One year out

As October got nearer and nearer I thought about what would I do on the 20th, the first anniversary of my daughter Stephanies death last year at age 24. I wanted to do something, but a special event doesnt suit my personality, nor what Stephanie would  have wanted. My older son Tim has grieved at his pace only going to the cemetary 8 months after the funeral with his young family as a side trip. In my own manly manner I was not going to let a calandar day force me to grieve . I would grieve as the need arouse.

 But life doesnt always let us be such good planners. My sister called Sunday night and said she wasnt sure if she should tell me some news. I teased her and said, after facing Steph’s death last year what could possibly bother me now? She quietely told me that my 36 year old niece had died that day of an apparent drug overdose and like lightening from a clear blue sky my nice, neat manly plan to control the grieveing of my daughter came crashing down in a wave of tears and sobbing like so much heavy thunder, and I fell back into my seat. 

You would have thought after this past year through the waves of grief I would have learned that life isnt so simple and surely not controllable.  Come Friday I can at least offer my brother and sister in law a knowing ear and try to comfort them from one who  has lost a child. And that by itself, like our fathers group, helps us go on . Steve Robinson

Stephanie Robinson 2008


  1. Rick says:

    Steve, my deepest sympathies for you and your family.

    You are in my thoughts and prayers.

    I know what it’s like when powerful news or a tall wave of emotion opens the floodgates.

    This is hard work.

    And yes, you are uniquely qualified to comfort your brother and sister-in-law. That care and understanding will be a strong power of its own.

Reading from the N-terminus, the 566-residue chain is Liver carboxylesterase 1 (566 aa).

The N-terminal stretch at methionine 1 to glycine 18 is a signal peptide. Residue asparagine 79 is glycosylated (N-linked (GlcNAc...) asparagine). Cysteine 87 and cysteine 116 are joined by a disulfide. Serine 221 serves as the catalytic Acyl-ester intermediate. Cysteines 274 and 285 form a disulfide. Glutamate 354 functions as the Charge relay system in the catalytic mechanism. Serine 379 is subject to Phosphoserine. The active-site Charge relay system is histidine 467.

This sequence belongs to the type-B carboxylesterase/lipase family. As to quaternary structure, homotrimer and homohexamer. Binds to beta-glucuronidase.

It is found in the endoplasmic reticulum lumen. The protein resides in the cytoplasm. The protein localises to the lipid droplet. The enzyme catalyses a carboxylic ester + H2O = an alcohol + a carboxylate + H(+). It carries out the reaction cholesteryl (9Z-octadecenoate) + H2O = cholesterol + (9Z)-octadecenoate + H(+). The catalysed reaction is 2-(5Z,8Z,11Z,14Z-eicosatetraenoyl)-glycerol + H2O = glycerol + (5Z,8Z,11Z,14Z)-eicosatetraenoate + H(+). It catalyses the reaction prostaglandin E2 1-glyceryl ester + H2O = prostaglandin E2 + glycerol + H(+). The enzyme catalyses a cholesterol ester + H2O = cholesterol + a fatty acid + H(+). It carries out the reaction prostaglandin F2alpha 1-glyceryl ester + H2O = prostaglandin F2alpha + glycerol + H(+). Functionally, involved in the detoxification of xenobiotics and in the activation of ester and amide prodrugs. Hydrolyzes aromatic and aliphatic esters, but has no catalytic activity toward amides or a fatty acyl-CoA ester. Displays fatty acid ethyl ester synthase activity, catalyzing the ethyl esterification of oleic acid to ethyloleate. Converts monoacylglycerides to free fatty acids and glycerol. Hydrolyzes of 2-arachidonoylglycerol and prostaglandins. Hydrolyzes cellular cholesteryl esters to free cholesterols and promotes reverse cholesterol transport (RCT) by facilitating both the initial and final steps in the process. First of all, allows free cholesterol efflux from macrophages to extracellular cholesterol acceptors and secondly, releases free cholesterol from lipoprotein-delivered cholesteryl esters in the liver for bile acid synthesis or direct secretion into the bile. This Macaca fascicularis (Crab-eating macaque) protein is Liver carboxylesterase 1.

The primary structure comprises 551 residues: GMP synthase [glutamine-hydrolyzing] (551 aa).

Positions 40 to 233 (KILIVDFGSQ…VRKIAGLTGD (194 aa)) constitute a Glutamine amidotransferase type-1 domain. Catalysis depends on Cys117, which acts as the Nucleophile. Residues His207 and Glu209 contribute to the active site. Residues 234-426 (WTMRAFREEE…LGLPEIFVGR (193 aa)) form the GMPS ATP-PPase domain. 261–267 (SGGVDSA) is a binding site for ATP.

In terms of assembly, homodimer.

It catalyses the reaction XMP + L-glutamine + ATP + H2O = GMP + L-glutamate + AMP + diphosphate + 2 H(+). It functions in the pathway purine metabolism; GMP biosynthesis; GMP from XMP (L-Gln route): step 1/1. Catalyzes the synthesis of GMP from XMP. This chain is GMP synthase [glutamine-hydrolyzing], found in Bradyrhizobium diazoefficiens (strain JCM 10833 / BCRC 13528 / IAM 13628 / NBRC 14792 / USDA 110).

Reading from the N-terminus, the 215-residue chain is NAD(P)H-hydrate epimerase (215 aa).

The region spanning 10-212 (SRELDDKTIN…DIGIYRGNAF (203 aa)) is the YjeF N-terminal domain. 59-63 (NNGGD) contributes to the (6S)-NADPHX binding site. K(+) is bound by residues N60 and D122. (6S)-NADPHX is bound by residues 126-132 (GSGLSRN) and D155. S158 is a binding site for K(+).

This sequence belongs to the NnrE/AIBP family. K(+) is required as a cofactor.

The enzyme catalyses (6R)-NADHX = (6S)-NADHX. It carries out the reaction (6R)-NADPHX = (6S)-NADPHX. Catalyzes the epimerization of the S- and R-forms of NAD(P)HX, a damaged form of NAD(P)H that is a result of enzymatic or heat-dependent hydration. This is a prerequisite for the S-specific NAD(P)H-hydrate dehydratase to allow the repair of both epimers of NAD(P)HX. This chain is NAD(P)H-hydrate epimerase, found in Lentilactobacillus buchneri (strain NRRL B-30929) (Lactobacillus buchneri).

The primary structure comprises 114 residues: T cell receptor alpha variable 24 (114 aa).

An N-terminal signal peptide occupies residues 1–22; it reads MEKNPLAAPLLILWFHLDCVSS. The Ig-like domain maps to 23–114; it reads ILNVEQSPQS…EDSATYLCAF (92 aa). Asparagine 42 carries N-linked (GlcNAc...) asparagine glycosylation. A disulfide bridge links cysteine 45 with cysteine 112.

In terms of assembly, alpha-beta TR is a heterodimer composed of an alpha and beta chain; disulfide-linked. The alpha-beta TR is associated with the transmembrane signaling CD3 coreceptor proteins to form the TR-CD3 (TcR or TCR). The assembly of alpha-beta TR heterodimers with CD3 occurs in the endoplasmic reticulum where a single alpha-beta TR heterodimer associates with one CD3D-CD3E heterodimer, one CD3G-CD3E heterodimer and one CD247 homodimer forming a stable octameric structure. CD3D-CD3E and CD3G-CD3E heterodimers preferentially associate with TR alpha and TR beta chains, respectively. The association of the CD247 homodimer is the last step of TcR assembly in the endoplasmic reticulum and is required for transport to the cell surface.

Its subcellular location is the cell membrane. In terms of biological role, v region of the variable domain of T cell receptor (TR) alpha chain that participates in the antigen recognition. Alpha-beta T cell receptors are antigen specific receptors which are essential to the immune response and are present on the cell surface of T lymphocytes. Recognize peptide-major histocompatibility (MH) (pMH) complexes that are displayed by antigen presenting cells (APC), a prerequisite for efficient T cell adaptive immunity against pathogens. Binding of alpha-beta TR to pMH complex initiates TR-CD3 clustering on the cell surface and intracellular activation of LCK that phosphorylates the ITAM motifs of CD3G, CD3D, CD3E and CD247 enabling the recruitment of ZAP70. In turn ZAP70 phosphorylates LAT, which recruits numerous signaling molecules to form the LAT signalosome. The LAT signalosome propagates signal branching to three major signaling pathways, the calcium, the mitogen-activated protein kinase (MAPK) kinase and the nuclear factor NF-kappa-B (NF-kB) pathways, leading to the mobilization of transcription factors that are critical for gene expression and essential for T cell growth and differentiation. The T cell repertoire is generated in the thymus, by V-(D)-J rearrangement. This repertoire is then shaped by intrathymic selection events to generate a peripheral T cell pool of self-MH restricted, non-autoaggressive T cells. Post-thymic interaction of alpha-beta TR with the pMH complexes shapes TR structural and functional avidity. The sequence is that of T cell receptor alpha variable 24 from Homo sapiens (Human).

October 20, 2009 @ 7:43 am

  2. David Domeshek says:

    I like baseball — and baseball metaphors — so what comes to my mind here is how, sooner or later, we’re all forced to learn how to hit curveballs. Of course when our kids died, that wasn’t just a curveball — more like a fastball to the head. But Steve, I think your neice’s death so close to Stephanie’s first anniversary is a curveball — and you realizing how you’re in a unique position within your family to be a “knowing ear” for them, that’s hitting a curveball.

    October 20, 2009 @ 7:50 am

  3. Steve says:

    Steve, I’m so sorry for your loss. Having spent some time with you over these past several months, I know you are a kind, compassionate person and I know as hard as this is for you, that you will be able to be there for those in your family that need your support. Please give me a call if you need anything…

    Sincerely, Steve

    October 21, 2009 @ 12:28 pm

  4. stevo465 says:

    thank you all. My sister in law and I , surprisingly, had long conversations. She was eager to talk about what was happening to her and what I had gone through. My black and white, all is controllable, brother didnt want to talk about it. All at the funeral realized the impact this was having us on me and the ex wife and were comforting.
    Helping my sister in law and surviving niece made the week more bearable. Steve R.

    October 25, 2009 @ 6:52 pm

Write Comment